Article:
Assistance Animal Fair Housing Case in Reno Nevada


BassetHot off the presses! The U.S. Department of Justice just announced a settlement with a Reno, NV apartment complex regarding the management’s treatment of residents with assistance animals. From the DOJ’s press release:

“The department’s complaint had alleged that the owners, employees and management company of Rosewood Park Apartments violated the Fair Housing Act by limiting individuals with certain assistance animals to a particular section of Rosewood Park Apartments; subjecting such individuals to pet fees; requiring assistance animals to be licensed or certified; and barring companion or uncertified service dogs altogether.”

The settlement in this case was $127,500, payable to a family who was denied housing (because of their assistance animal), and to Silver State Fair Housing Council, a nonprofit organization that advocates for equal housing opportunity in Nevada. In addition, the defendants in this case, including the owners and property managers, will pay an additional $25,000 to other parties who were harmed by the discriminatory practices of the apartment community. A civil penalty of $15,000, payable to the U.S. government, was added to the case.

There continues to be a fair amount of confusion among housing providers as to just what constitutes an accommodation for someone with a disability, when it comes to assistance animals. Thanks, in part, to websites like the National Service Animal Registry, offering registration or “certification” of assistance animals, many disabled renters and housing providers inaccurately conclude that some type of “license,” “certification,” or “permit” is needed, in order for an assistance animal to be accepted in rental housing.

Assistance animals do NOT need to be certified, licensed, or trained for a particular task, in order to provide assistance to someone with a disability.

Assistance animals are not pets, and cannot be treated as “pets” by housing providers. No pet deposits, pet rent, or pet fees can be collected for an assistance animal. HUD and DOJ have published a very helpful guide for housing providers that I urge you to review. It discusses various accommodations that might be requested by residents with disabilities, and the housing provider’s obligations and processes for verifying the renter’s need for any requested accommodation.

Property Manager’s Tip:  Have a written policy for handling requests for accommodations and modifications by residents with disabilities. Make sure that policy has been reviewed by legal counsel. Then, follow your policy, with each and every request!

Do you have an accommodation/modification policy in place for your rental housing?




3 Replies to “Assistance Animal Fair Housing Case in Reno Nevada”

  1. Judy,
    Am I understanding this correctly: Property Management companies cannot charge any sort of pet deposit or fee if a tenant claims their animal is a service animal? How would a Property Management company confirm that the pet is a service animal, or is our only obligation to confirm that the tenant has a disability?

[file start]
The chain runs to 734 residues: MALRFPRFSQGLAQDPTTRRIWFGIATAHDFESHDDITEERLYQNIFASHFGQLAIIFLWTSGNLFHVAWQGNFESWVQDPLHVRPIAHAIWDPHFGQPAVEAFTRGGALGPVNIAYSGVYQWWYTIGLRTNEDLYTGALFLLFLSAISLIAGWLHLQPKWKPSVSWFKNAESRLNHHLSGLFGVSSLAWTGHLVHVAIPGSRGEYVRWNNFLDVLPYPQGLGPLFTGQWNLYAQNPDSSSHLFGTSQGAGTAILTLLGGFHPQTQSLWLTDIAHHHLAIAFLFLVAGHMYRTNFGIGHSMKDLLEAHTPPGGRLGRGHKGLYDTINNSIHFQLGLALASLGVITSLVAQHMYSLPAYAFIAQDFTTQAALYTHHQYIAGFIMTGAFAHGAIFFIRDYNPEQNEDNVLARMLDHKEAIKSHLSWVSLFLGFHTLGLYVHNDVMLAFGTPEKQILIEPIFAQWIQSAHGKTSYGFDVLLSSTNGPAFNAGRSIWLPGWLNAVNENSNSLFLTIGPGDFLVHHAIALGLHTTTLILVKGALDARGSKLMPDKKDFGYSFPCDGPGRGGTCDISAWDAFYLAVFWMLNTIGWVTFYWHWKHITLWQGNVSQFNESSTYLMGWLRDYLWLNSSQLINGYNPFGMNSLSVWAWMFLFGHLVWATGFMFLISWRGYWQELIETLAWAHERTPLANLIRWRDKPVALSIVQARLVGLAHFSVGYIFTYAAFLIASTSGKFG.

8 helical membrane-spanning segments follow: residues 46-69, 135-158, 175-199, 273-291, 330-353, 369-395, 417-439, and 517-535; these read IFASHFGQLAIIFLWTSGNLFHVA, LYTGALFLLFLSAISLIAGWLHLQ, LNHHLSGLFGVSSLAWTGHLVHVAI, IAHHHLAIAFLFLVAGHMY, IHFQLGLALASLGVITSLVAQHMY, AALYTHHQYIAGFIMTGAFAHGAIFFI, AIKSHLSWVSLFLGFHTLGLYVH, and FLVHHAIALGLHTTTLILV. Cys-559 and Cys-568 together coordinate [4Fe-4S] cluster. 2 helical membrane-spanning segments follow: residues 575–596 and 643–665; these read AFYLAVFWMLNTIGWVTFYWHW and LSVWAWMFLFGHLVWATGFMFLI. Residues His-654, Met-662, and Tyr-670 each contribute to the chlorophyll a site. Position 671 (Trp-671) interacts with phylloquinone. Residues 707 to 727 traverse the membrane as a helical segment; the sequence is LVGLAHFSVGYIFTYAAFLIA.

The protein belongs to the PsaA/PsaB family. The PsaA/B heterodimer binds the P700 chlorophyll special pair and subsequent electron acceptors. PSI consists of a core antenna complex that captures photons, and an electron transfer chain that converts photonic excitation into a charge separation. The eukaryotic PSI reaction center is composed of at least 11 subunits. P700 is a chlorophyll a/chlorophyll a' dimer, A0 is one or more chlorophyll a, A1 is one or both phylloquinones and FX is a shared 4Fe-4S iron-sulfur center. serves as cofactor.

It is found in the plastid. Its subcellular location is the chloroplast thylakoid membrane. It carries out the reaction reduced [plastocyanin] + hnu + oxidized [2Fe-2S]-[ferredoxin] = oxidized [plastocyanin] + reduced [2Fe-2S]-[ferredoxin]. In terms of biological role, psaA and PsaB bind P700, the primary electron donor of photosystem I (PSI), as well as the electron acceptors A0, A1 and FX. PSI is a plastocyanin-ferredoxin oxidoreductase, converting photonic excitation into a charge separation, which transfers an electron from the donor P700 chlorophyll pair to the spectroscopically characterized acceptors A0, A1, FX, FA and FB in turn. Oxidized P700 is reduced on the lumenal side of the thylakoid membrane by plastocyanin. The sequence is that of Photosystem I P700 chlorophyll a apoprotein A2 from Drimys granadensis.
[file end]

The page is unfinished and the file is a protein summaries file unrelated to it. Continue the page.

Furthermore, if the owner has a “no pets” policy for his home, and has two applications to choose from, one with no pets and one with a service animal, is it discriminatory if he chooses the tenant with no pets?

    1. Hi Erin! Thanks for reading and commenting on this post. You DO understand correctly. If a resident with a disability has a service/assistance/therapy/companion animal, the PM company may not treat that animal as a “pet,” for purposes of fees, deposits, and pet rent. The HUD/DOJ Joint Statement I provided a link to in the post explains this really well. It is up to the resident with a disability to inform you that he/she has a disability, and needs the animal as an accommodation. If the disability (and need for the animal) is not obvious to you, you are entitled to verification of (1) the fact that the resident has a disability as defined by the Federal Fair Housing Act, and (2) the animal is needed by the resident, because of the disability. Remember that the animal does not have to be trained to perform a specific task, or certified in any way.

      A “no pets” policy does not apply to residents with service/assistance/therapy/companion animals. (Please note that those terms are all interchangeable, and mean the same thing, in terms of how the animal would be viewed under Fair Housing Law.)

      In the example you outlined, where you might have 2 applicants – one with a disability and one without – if the applicants are equally qualified to rent, based on your objective qualifying criteria, I would be very uncomfortable choosing the one without a disability, simply because of his/her need for an accommodation. For this and other reasons, many property managers’ policy is to evaluate rental applications on a first-come, first-served basis, rather than accept multiple applications and compare those applications side-by-side.

      I hope this information is helpful to you, Erin. Thanks again for responding to this post. The questions you raised come up quite often in our industry!

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